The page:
Blunt Force Trauma in Veterinary Forensic Pathology

Ressel, L ORCID: 0000-0002-6614-1223, Hetzel, U and Ricci, E ORCID: 0000-0001-9751-0661
(2016) Blunt Force Trauma in Veterinary Forensic Pathology. VETERINARY PATHOLOGY, 53 (5). pp. 941-961.

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Veterinary pathologists commonly encounter lesions of blunt trauma. The development of lesions is affected by the object's mass, velocity, size, shape, and angle of impact and by the plasticity and mobility of the impacted organ. Scrape, impact, and pattern abrasions cause localized epidermal loss and sometimes broken hairs and implanted foreign material. Contusions are best identified after reflecting the skin, and must be differentiated from coagulopathies and livor mortis. Lacerations-traumatic tissue tears-may have irregular margins, bridging by more resilient tissue, deviation of the wound tail, crushed hairs, and unilateral abrasion. Hanging or choking can cause circumferential cervical abrasions, contusions and rupture of hairs, hyoid bone fractures, and congestion of the head. Other special forms of blunt trauma include fractured nails, pressure sores, and dog bites. Ocular blunt trauma causes extraocular and intraocular hemorrhages, proptosis, or retinal detachment. The thoracic viscera are relatively protected from blunt trauma but may develop hemorrhages in intercostal muscles, rib fractures, pulmonary or cardiac contusions or lacerations with subsequent hemothorax, pneumothorax, or cardiac arrhythmia. The abdominal wall is resilient and moveable, yet the liver and spleen are susceptible to traumatic laceration or rupture. Whereas extravasation of blood can occur after death, evidence of vital injury includes leukocyte infiltration, erythrophagocytosis, hemosiderin, reparative lesions of fibroblast proliferation, myocyte regeneration in muscle, and callus formation in bone. Understanding these processes aids in the diagnosis of blunt force trauma including estimation of the age of resulting injuries.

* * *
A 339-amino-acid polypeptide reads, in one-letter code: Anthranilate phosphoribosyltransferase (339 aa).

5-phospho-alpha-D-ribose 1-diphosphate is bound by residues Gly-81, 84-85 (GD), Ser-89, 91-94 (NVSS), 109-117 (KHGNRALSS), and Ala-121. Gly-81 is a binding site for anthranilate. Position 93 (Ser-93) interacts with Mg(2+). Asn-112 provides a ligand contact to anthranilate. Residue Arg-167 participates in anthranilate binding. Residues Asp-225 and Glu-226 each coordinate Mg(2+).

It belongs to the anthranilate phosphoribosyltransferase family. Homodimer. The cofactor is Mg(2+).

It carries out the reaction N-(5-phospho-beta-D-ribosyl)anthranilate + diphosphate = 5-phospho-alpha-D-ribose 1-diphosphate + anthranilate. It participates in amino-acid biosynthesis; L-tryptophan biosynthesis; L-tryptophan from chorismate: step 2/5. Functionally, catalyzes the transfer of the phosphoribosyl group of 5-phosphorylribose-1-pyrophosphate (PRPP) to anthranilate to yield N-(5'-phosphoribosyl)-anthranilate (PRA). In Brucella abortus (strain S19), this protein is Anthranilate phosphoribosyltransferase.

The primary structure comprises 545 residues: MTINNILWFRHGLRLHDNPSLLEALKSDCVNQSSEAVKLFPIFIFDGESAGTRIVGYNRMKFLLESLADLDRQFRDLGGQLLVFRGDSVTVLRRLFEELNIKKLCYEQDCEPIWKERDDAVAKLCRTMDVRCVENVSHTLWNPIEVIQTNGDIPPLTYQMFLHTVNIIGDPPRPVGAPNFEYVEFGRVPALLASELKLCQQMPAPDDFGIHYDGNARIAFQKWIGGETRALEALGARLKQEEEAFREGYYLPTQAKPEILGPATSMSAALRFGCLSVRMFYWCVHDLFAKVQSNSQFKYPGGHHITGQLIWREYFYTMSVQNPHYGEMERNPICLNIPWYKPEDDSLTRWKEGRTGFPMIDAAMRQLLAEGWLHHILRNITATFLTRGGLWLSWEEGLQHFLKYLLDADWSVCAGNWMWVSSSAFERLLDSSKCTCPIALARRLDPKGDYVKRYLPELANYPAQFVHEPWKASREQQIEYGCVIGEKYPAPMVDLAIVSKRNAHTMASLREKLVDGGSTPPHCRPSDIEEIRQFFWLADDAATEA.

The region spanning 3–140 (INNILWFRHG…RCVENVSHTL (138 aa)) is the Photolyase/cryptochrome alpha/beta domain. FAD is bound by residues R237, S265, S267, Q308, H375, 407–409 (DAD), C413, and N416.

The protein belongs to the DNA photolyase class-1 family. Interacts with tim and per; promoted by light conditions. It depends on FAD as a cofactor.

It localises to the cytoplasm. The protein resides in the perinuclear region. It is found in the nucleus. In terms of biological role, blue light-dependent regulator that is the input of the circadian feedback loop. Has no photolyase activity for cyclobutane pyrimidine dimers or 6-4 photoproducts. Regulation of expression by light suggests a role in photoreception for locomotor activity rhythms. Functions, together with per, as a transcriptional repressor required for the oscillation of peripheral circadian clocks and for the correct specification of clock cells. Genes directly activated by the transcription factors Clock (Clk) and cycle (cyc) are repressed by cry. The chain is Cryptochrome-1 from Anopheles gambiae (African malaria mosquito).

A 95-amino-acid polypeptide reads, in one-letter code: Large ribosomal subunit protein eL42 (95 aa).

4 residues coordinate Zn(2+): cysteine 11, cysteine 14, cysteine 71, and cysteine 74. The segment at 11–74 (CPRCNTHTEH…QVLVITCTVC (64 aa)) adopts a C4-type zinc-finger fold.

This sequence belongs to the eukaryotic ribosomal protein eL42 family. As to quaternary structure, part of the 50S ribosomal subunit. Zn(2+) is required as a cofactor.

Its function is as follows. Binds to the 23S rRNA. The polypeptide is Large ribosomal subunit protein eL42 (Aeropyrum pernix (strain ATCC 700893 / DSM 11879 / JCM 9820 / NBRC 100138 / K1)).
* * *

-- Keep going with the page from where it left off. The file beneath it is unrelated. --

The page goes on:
Item Type: Article
Uncontrolled Keywords: veterinary forensic pathology, blunt trauma, wound age, antemortem wound, postmortem wound, abrasion, contusion, laceration
Depositing User: Symplectic Admin
Date Deposited: 27 Oct 2016 10:46
Last Modified: 19 Jan 2023 07:32
DOI: 10.1177/0300985816653988
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